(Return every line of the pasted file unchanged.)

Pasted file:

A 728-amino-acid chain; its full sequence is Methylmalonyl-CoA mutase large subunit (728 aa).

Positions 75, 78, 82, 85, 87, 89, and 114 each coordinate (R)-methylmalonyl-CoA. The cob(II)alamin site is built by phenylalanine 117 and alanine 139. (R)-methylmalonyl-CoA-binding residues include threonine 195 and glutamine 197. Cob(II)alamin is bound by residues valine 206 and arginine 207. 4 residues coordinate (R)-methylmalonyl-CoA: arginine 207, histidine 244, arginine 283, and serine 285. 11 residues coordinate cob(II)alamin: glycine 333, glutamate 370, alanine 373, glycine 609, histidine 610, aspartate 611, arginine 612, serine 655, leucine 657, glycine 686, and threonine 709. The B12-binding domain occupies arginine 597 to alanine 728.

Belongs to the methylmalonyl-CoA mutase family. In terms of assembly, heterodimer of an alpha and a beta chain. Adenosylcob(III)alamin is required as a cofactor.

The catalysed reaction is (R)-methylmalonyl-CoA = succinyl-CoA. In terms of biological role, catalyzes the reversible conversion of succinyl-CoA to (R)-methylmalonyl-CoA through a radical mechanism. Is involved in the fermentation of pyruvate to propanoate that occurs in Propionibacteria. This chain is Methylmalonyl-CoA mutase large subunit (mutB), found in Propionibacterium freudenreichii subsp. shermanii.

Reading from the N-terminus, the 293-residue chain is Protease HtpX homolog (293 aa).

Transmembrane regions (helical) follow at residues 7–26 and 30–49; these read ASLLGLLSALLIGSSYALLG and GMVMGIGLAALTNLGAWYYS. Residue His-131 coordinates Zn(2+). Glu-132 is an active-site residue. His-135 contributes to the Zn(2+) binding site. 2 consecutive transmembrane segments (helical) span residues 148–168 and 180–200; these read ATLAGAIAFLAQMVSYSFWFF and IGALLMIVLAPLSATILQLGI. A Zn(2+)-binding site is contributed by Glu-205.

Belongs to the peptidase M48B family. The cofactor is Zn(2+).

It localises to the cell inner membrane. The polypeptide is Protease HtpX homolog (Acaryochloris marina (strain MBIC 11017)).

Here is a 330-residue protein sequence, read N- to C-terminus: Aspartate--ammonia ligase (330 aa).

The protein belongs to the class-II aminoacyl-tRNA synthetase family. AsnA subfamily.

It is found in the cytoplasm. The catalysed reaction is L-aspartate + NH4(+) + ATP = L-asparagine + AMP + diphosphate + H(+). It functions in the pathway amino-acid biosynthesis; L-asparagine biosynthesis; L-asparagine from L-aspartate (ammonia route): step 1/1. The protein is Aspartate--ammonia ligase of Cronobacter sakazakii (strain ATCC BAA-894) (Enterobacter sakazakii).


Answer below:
A 728-amino-acid chain; its full sequence is Methylmalonyl-CoA mutase large subunit (728 aa).

Positions 75, 78, 82, 85, 87, 89, and 114 each coordinate (R)-methylmalonyl-CoA. The cob(II)alamin site is built by phenylalanine 117 and alanine 139. (R)-methylmalonyl-CoA-binding residues include threonine 195 and glutamine 197. Cob(II)alamin is bound by residues valine 206 and arginine 207. 4 residues coordinate (R)-methylmalonyl-CoA: arginine 207, histidine 244, arginine 283, and serine 285. 11 residues coordinate cob(II)alamin: glycine 333, glutamate 370, alanine 373, glycine 609, histidine 610, aspartate 611, arginine 612, serine 655, leucine 657, glycine 686, and threonine 709. The B12-binding domain occupies arginine 597 to alanine 728.

Belongs to the methylmalonyl-CoA mutase family. In terms of assembly, heterodimer of an alpha and a beta chain. Adenosylcob(III)alamin is required as a cofactor.

The catalysed reaction is (R)-methylmalonyl-CoA = succinyl-CoA. In terms of biological role, catalyzes the reversible conversion of succinyl-CoA to (R)-methylmalonyl-CoA through a radical mechanism. Is involved in the fermentation of pyruvate to propanoate that occurs in Propionibacteria. This chain is Methylmalonyl-CoA mutase large subunit (mutB), found in Propionibacterium freudenreichii subsp. shermanii.

Reading from the N-terminus, the 293-residue chain is Protease HtpX homolog (293 aa).

Transmembrane regions (helical) follow at residues 7–26 and 30–49; these read ASLLGLLSALLIGSSYALLG and GMVMGIGLAALTNLGAWYYS. Residue His-131 coordinates Zn(2+). Glu-132 is an active-site residue. His-135 contributes to the Zn(2+) binding site. 2 consecutive transmembrane segments (helical) span residues 148–168 and 180–200; these read ATLAGAIAFLAQMVSYSFWFF and IGALLMIVLAPLSATILQLGI. A Zn(2+)-binding site is contributed by Glu-205.

Belongs to the peptidase M48B family. The cofactor is Zn(2+).

It localises to the cell inner membrane. The polypeptide is Protease HtpX homolog (Acaryochloris marina (strain MBIC 11017)).

Here is a 330-residue protein sequence, read N- to C-terminus: Aspartate--ammonia ligase (330 aa).

The protein belongs to the class-II aminoacyl-tRNA synthetase family. AsnA subfamily.

It is found in the cytoplasm. The catalysed reaction is L-aspartate + NH4(+) + ATP = L-asparagine + AMP + diphosphate + H(+). It functions in the pathway amino-acid biosynthesis; L-asparagine biosynthesis; L-asparagine from L-aspartate (ammonia route): step 1/1. The protein is Aspartate--ammonia ligase of Cronobacter sakazakii (strain ATCC BAA-894) (Enterobacter sakazakii).